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551 Ratings

Les hautes solitudes

Directed by Philippe Garrel
France, 1974
  • Silent
  • No subtitles


Garrel convinced Jean Seberg—in the midst of a long struggle with mental illness, alcohol and drug— to “star” in this silent document of her daily life. Consisting mostly of meditative B&W close-ups of Seberg and her friends, as her torments and inner life flicker across her eerily beautiful face.

Our take

Described by Garrel himself as “a film made out of the outtakes of a film that never existed,” this is a silent, transfixing portrait shot on elegiac black and white recalling Andy Warhol’s famed screen tests. Brace yourself for a prophetic, utterly poignant scene foreshadowing Jean Seberg’s death.

Les hautes solitudes Directed by Philippe Garrel
It is a raw experience. No title, no credits of any sort. No soundtrack—although I defy anyone to watch it in absolute silence and not “hear” something, at some point, in their head. Just a series of “moving images” (for once the currently fashionable artworld term is correct), portraits in black-and-white, mostly trained on faces, or the upper parts of several bodies. There is no make-up, only minimal lighting and staging, and no post-production effects or clean-up whatsoever.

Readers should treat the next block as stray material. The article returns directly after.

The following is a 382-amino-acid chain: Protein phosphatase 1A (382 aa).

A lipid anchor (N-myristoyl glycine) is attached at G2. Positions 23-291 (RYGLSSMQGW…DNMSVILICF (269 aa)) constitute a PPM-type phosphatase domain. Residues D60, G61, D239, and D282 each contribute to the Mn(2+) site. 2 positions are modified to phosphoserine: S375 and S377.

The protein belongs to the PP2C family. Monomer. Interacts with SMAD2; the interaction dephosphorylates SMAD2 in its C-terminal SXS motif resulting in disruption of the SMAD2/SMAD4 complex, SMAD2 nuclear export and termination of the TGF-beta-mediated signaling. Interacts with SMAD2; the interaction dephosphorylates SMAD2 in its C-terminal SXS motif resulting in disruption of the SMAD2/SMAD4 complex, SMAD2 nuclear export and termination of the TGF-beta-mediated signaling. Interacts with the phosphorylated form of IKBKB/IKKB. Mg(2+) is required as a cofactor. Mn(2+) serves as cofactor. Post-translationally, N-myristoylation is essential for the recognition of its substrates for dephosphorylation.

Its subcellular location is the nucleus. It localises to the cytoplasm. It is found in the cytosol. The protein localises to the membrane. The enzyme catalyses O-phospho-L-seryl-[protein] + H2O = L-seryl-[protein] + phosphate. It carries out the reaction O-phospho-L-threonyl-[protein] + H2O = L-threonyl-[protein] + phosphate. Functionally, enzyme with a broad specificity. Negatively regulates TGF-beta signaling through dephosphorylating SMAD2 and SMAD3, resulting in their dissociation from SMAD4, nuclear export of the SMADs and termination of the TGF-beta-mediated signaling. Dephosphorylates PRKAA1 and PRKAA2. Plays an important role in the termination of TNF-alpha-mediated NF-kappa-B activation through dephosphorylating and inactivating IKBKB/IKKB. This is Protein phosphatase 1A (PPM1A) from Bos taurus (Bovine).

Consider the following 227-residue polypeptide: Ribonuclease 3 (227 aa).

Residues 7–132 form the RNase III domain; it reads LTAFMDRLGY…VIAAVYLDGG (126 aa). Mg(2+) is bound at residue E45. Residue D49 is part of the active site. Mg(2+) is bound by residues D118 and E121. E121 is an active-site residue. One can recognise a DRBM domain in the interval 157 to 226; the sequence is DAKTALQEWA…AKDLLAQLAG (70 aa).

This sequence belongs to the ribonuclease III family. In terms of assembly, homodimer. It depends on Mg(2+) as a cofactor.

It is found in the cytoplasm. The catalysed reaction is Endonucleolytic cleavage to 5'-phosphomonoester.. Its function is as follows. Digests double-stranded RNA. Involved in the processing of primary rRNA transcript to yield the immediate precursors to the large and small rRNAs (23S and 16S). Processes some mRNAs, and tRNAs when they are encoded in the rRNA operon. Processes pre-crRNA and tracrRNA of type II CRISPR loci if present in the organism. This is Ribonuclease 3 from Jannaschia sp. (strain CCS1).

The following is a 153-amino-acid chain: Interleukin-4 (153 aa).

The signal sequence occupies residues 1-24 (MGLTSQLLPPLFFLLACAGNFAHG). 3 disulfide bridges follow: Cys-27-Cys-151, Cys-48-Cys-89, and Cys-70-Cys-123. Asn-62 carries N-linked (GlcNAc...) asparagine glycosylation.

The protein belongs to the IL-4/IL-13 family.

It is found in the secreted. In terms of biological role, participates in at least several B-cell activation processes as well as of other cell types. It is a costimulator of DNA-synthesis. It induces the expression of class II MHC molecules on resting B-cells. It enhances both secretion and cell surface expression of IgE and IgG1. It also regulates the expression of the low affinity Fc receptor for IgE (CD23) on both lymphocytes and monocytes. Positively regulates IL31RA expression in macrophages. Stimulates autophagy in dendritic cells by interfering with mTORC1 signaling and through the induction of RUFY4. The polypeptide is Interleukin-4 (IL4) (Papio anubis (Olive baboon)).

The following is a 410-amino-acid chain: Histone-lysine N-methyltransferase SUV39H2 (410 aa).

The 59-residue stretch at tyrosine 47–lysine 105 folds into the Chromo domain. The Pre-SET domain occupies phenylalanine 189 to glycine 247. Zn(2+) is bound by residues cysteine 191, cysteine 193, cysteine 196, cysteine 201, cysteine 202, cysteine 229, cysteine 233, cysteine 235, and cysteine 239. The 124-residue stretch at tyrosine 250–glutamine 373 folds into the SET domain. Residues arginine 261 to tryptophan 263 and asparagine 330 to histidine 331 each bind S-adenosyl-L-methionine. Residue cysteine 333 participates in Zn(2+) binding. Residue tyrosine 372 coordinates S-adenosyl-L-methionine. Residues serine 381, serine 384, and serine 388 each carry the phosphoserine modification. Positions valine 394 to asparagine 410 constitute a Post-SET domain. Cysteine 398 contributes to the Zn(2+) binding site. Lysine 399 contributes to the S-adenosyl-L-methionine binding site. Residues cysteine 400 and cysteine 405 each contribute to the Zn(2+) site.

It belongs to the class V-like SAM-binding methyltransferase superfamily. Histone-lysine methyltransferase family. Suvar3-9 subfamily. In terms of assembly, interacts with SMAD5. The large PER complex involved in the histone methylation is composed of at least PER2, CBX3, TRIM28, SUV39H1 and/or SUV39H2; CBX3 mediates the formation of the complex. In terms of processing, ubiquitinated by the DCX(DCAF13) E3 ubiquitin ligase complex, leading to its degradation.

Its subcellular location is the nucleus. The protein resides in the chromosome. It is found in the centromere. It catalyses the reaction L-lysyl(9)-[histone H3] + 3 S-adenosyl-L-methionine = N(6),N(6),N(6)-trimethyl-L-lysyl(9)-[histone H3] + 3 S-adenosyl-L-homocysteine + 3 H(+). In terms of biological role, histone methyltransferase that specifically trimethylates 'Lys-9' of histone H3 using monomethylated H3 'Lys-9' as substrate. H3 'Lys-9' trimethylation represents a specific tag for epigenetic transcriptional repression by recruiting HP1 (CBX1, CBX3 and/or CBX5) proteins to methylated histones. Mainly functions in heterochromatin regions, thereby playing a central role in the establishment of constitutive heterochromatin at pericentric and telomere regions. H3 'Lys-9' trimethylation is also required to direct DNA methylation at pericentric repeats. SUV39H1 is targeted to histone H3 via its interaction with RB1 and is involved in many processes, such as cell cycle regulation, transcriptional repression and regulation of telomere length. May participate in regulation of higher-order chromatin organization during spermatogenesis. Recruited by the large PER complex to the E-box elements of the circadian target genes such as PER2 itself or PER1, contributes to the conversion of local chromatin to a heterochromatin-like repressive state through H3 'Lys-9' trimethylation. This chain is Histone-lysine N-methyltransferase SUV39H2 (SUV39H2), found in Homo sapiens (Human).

February 24, 2017
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The film has both life—or if you prefer, presence, at its highest intensity—and style. The style comes in the way that Garrel shoots his subjects; I say this at the risk of stating the obvious, because without sound, narrative, or any significant action, all we have is the subjects and the way they are shot. But the film displays at once an extraordinary casualness and a very precise sense of form and composition.
February 23, 2017
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Few films elicit as many satisfyingly divergent responses as “Les Hautes Solitudes”… The film’s silence works as a kind of invitation, encouraging you to infer meaning and jump to conclusions as one image gives way to the next. You fill in the gaps between them, a process similar to how viewers create meaning through montage, shot by shot. The images in “Les Hautes Solitudes,” though, seem more casually strung together than assembled for specific meanings.
February 23, 2017
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